The Altevatn area constitutes the northwesternmost part of the Archaean to Palaeoproterozoic Norrbotten Province in north-central Scandinavia, making it strategically located with respect to correlations between Fennoscandia proper and apparently similar units to the west, outboard of the Caledonian nappes. Low-grade, c. 1.9 Ga, supracrustal rocks in the Norrbotten Province in Sweden host numerous economical mineralisations, including the world-class Kirunavaara apatite iron deposit. However, the relative inaccessibility of the Altevatn area has rendered it virtually unmapped, and thus leaving open the possibility of similar mineralisations on the Norwegian side. Bedrock and geophysical mapping and geochronological investigations, presented here, show that the Altevatn area consists of Neoarchaean migmatitic ortho- and paragneisses, intruded by c. 1.8 Ga granitoids, ranging in composition from gabbro and monzonite to granite. No rocks similar to the c. 1.9 Ga supracrustal rocks in the Norrbotten Province have been identified, suggesting that such mineralisations are unlikely to be found in the Altevatn area. However, a poorly exposed, high-magnetic gabbro shows relatively high concentrations of Fe, P, Ti and V, providing the most interesting target for follow-up prospecting. Although structural evidence may be interpreted to reflect Svecofennian deformation, we have not found clear geochronological evidence of the Late Palaeoproterozoic accretionary processes that characterise much of Fennoscandia.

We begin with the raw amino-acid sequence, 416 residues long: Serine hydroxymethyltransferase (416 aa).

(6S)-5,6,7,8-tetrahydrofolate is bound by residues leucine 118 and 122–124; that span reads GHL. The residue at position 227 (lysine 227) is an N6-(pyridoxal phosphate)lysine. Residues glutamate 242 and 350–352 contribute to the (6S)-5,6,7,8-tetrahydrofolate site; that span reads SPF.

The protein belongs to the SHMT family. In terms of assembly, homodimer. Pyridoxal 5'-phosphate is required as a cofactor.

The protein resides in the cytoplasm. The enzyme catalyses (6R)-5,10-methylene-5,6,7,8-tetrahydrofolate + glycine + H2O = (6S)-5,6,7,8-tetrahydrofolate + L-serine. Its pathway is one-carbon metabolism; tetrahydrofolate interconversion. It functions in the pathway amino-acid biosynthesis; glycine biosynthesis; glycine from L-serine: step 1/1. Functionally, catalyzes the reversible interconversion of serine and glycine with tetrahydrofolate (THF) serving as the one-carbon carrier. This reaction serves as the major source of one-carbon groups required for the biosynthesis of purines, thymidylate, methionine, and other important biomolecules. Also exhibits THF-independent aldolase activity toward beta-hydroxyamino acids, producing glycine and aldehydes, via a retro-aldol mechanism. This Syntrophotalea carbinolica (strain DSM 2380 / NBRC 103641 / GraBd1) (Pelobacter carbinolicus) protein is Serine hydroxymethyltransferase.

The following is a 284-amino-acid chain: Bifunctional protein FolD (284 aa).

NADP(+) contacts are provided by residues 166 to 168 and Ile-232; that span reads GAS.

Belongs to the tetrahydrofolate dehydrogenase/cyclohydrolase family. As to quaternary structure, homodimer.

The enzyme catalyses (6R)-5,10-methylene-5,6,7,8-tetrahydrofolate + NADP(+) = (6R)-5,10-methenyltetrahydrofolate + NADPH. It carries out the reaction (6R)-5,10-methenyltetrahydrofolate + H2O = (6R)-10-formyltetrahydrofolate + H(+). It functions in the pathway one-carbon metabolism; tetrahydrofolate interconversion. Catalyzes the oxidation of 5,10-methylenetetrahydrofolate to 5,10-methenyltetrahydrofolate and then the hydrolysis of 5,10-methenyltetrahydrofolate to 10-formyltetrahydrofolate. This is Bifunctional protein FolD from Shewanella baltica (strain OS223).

Geology and metallogenic potential of the northwesternmost Norrbotten Province around Altevatn in Troms, northern Norway